There have been several excuses widely discussed for the Bruins lack of consistency and desire this season. Many point to all the injuries as the excuse but every team deals with injuries, some worse than the Bruins.
Some point to the loss of veteran leadership in the locker room. Hnidy, Axelsson, Yelle and Ward all departed this off-season seemingly leaving Boston without much of the veteran guidance and support they had last season. But when you look at some of the curious coaching decision, maybe the inconsistency starts with the coach and trickles down to the players.
This is not a call to fire Bruins coach Claude Julien. Julien is a good coach who has had success in the NHL. But perhaps the mistakes he had made has been part of the reason the Boston ship hasn’t sailed so smoothly this season as it did last season.
First let’s take a look at the curious case of Dennis Wideman. Perhaps Wideman is a skilled player who is just having a down season but this season has been downright atrocious for the Bruins blueliner.
Wideman is a minus 14, the second worst plus/minus on the team and has just 23 points. He is often at the center of a terrible defensive turnover or breakdown and seems to have the “ability” to let the puck slip by him at the blue line at crucial moments of a powerplay. He has been more of a liability than a boost to the Bruins this year.
How did Julien reward Wideman? For a long stretch of games Wideman was leading the Bruins in time on ice despite his increasingly bad play. In fact, Wideman is third on the Bruins in average ice time at 23:27. Perhaps Julien was trying to help him work through his slump but Wideman has still been incredibly ineffective.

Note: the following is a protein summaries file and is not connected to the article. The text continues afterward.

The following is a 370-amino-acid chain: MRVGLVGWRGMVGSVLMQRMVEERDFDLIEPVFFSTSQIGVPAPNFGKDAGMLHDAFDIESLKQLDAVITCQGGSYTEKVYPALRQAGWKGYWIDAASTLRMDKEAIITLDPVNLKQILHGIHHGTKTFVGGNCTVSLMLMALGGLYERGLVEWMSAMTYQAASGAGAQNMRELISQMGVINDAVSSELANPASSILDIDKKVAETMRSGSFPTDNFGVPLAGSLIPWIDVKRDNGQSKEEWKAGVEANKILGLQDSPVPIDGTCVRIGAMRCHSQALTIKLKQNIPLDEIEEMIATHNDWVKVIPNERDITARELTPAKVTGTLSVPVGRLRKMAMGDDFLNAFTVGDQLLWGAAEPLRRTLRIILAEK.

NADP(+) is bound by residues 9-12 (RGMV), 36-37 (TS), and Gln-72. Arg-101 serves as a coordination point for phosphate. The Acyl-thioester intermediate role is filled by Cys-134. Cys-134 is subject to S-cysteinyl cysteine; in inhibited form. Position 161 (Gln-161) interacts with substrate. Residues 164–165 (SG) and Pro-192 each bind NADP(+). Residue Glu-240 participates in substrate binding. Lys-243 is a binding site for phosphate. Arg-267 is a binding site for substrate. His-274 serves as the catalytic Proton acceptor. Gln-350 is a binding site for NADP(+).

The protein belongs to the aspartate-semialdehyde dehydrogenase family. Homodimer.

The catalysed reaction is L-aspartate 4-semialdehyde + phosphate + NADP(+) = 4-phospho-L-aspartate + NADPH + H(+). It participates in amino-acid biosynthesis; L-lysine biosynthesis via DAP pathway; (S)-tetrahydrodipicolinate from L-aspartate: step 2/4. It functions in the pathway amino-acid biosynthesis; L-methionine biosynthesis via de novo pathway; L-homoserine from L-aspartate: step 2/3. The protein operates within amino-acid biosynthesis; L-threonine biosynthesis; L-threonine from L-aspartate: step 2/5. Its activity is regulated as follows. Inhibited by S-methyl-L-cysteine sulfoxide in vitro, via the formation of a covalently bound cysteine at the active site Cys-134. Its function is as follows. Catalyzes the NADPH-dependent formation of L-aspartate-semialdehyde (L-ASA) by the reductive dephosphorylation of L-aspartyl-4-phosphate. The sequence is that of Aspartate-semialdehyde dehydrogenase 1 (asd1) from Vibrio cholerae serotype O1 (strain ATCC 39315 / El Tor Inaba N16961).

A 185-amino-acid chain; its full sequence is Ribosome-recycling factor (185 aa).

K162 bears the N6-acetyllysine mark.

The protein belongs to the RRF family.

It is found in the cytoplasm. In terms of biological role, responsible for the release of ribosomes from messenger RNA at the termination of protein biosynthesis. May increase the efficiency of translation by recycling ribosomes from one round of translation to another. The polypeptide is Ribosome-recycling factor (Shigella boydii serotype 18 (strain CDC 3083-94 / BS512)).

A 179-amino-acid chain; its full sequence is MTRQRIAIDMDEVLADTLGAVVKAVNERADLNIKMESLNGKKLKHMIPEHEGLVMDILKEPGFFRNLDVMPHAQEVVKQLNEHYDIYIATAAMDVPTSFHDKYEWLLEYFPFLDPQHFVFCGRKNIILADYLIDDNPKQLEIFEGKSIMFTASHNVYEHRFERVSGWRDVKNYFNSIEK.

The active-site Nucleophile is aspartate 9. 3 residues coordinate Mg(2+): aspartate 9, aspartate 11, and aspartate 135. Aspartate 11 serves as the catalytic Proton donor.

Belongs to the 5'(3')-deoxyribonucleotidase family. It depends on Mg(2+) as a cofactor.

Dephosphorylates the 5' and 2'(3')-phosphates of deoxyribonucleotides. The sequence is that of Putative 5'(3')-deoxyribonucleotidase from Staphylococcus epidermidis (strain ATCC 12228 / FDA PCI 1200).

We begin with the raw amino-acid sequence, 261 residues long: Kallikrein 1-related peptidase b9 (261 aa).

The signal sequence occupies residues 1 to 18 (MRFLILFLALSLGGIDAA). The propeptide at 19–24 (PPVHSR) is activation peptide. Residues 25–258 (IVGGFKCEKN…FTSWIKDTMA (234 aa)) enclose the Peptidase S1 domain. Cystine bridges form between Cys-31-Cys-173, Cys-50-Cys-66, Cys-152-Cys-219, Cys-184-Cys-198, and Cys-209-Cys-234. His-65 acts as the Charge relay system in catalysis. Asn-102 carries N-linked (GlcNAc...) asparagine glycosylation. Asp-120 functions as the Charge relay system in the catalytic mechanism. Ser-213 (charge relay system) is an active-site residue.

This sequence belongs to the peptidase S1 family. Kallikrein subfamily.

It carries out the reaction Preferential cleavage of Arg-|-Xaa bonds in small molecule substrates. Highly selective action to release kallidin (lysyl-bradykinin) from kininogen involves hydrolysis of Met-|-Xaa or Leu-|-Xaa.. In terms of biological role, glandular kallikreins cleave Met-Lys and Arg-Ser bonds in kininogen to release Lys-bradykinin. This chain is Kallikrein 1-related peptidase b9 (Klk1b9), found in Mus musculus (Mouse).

Then look at players like Daniel Paille and Shawn Thornton. Paille and Thornton certainly aren’t filling the net, but that is not their role. These two skaters have been in the vast minority of Bruins that give maximum effort and energy almost every shift this season. Both have been healthy scratches at various points this season while the defensive liability Wideman got increased playing time.
The Bruins have had a severe power play outage this season, especially when Marc Savard is not in the line-up. Michael Ryder is 4th on the Bruins (behind Chara, Recchi and Wideman) in power play time on ice but has just 9 power play points on the season and hasn’t had a power play goal in 14 games.
Despite having more power play ice time than David Krejci, Marco Sturm and the departed Derek Morris, Ryder has less power play points. Now some teams are easier to score against on the power play and maybe other players have had that benefit. But Ryder has been less effective than others but gets more ice time in general and despite slumping still sees extensive time on the man advantage.
When players who are living up to their billing, however low, are doing their job but being benched while players under-performing for long stretches are still in the line-up without reduced responsibility, what kind of message does that send to the rest of the team?
The Bruins have a number of young players, such as Sobotka, who have been healthy scratches as well despite the severe under-performance of some of the more veteran players. If some of the veterans are not perform and not helping the team, why not give some of these young, hungry,energetic players more playing time? Their desire to impress could lift their play and help the team perform better but for the most part Julien has stubbornly stuck with players in season long slumps.
Julien is known to stubbornly support his veterans despite their performance and perhaps that is a huge key to why the Bruins are under-performing. When their coach is rewarding those doing well with a view from the press box and reward those not living up to their contracts with more playing time the result in an uninspired, effortless heartless Bruins team that needs a jolt the coach refuses to give them.
Contract size, ego and relationship with a player should not prevent a player from viewing a few games from the press box. Unfortunately, coach Julien feels differently this season.